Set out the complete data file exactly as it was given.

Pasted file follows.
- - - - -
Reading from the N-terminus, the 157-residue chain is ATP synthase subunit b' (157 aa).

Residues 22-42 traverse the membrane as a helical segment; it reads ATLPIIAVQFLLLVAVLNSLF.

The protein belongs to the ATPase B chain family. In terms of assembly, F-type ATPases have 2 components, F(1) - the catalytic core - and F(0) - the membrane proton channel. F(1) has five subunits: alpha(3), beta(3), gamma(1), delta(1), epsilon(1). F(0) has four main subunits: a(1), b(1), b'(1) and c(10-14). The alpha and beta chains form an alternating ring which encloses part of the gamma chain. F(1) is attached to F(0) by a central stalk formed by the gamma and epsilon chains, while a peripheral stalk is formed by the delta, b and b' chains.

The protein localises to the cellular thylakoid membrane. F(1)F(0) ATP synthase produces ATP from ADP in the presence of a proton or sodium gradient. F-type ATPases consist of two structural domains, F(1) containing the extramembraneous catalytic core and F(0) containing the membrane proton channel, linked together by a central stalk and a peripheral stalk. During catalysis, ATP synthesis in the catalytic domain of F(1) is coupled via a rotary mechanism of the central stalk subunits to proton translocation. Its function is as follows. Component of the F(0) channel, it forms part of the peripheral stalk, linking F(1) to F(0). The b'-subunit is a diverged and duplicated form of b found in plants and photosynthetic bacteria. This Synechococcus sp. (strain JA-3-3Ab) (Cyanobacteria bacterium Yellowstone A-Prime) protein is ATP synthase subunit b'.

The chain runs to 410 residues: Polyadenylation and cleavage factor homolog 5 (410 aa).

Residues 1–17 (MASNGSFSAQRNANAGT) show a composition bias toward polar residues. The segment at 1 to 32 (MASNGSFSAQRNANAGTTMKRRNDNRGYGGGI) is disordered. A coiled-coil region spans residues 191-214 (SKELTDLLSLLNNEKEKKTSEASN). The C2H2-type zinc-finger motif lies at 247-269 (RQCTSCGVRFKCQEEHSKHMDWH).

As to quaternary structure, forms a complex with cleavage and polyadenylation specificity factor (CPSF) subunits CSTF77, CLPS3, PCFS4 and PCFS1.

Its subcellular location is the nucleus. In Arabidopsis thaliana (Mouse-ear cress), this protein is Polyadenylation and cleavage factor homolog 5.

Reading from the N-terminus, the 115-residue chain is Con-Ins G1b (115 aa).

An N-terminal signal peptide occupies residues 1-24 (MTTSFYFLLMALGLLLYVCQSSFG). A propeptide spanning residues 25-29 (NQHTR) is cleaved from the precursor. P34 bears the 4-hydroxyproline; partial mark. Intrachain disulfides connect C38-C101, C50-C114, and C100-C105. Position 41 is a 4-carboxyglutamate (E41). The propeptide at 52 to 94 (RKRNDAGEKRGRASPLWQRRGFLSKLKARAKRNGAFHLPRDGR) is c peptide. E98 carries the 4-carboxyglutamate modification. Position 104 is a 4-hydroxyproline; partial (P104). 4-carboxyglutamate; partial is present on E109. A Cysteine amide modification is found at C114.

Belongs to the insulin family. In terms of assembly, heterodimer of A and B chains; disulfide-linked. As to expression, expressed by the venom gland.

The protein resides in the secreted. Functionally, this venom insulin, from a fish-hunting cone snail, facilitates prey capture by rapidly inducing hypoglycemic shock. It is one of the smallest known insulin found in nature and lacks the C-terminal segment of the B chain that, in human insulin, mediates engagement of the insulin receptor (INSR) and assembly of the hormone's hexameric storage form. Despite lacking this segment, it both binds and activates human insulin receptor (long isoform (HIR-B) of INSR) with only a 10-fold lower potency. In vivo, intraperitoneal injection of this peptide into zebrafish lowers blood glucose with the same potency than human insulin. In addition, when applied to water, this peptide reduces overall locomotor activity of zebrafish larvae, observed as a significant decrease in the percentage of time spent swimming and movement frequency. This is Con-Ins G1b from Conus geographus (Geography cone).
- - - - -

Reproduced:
Reading from the N-terminus, the 157-residue chain is ATP synthase subunit b' (157 aa).

Residues 22-42 traverse the membrane as a helical segment; it reads ATLPIIAVQFLLLVAVLNSLF.

The protein belongs to the ATPase B chain family. In terms of assembly, F-type ATPases have 2 components, F(1) - the catalytic core - and F(0) - the membrane proton channel. F(1) has five subunits: alpha(3), beta(3), gamma(1), delta(1), epsilon(1). F(0) has four main subunits: a(1), b(1), b'(1) and c(10-14). The alpha and beta chains form an alternating ring which encloses part of the gamma chain. F(1) is attached to F(0) by a central stalk formed by the gamma and epsilon chains, while a peripheral stalk is formed by the delta, b and b' chains.

The protein localises to the cellular thylakoid membrane. F(1)F(0) ATP synthase produces ATP from ADP in the presence of a proton or sodium gradient. F-type ATPases consist of two structural domains, F(1) containing the extramembraneous catalytic core and F(0) containing the membrane proton channel, linked together by a central stalk and a peripheral stalk. During catalysis, ATP synthesis in the catalytic domain of F(1) is coupled via a rotary mechanism of the central stalk subunits to proton translocation. Its function is as follows. Component of the F(0) channel, it forms part of the peripheral stalk, linking F(1) to F(0). The b'-subunit is a diverged and duplicated form of b found in plants and photosynthetic bacteria. This Synechococcus sp. (strain JA-3-3Ab) (Cyanobacteria bacterium Yellowstone A-Prime) protein is ATP synthase subunit b'.

The chain runs to 410 residues: Polyadenylation and cleavage factor homolog 5 (410 aa).

Residues 1–17 (MASNGSFSAQRNANAGT) show a composition bias toward polar residues. The segment at 1 to 32 (MASNGSFSAQRNANAGTTMKRRNDNRGYGGGI) is disordered. A coiled-coil region spans residues 191-214 (SKELTDLLSLLNNEKEKKTSEASN). The C2H2-type zinc-finger motif lies at 247-269 (RQCTSCGVRFKCQEEHSKHMDWH).

As to quaternary structure, forms a complex with cleavage and polyadenylation specificity factor (CPSF) subunits CSTF77, CLPS3, PCFS4 and PCFS1.

Its subcellular location is the nucleus. In Arabidopsis thaliana (Mouse-ear cress), this protein is Polyadenylation and cleavage factor homolog 5.

Reading from the N-terminus, the 115-residue chain is Con-Ins G1b (115 aa).

An N-terminal signal peptide occupies residues 1-24 (MTTSFYFLLMALGLLLYVCQSSFG). A propeptide spanning residues 25-29 (NQHTR) is cleaved from the precursor. P34 bears the 4-hydroxyproline; partial mark. Intrachain disulfides connect C38-C101, C50-C114, and C100-C105. Position 41 is a 4-carboxyglutamate (E41). The propeptide at 52 to 94 (RKRNDAGEKRGRASPLWQRRGFLSKLKARAKRNGAFHLPRDGR) is c peptide. E98 carries the 4-carboxyglutamate modification. Position 104 is a 4-hydroxyproline; partial (P104). 4-carboxyglutamate; partial is present on E109. A Cysteine amide modification is found at C114.

Belongs to the insulin family. In terms of assembly, heterodimer of A and B chains; disulfide-linked. As to expression, expressed by the venom gland.

The protein resides in the secreted. Functionally, this venom insulin, from a fish-hunting cone snail, facilitates prey capture by rapidly inducing hypoglycemic shock. It is one of the smallest known insulin found in nature and lacks the C-terminal segment of the B chain that, in human insulin, mediates engagement of the insulin receptor (INSR) and assembly of the hormone's hexameric storage form. Despite lacking this segment, it both binds and activates human insulin receptor (long isoform (HIR-B) of INSR) with only a 10-fold lower potency. In vivo, intraperitoneal injection of this peptide into zebrafish lowers blood glucose with the same potency than human insulin. In addition, when applied to water, this peptide reduces overall locomotor activity of zebrafish larvae, observed as a significant decrease in the percentage of time spent swimming and movement frequency. This is Con-Ins G1b from Conus geographus (Geography cone).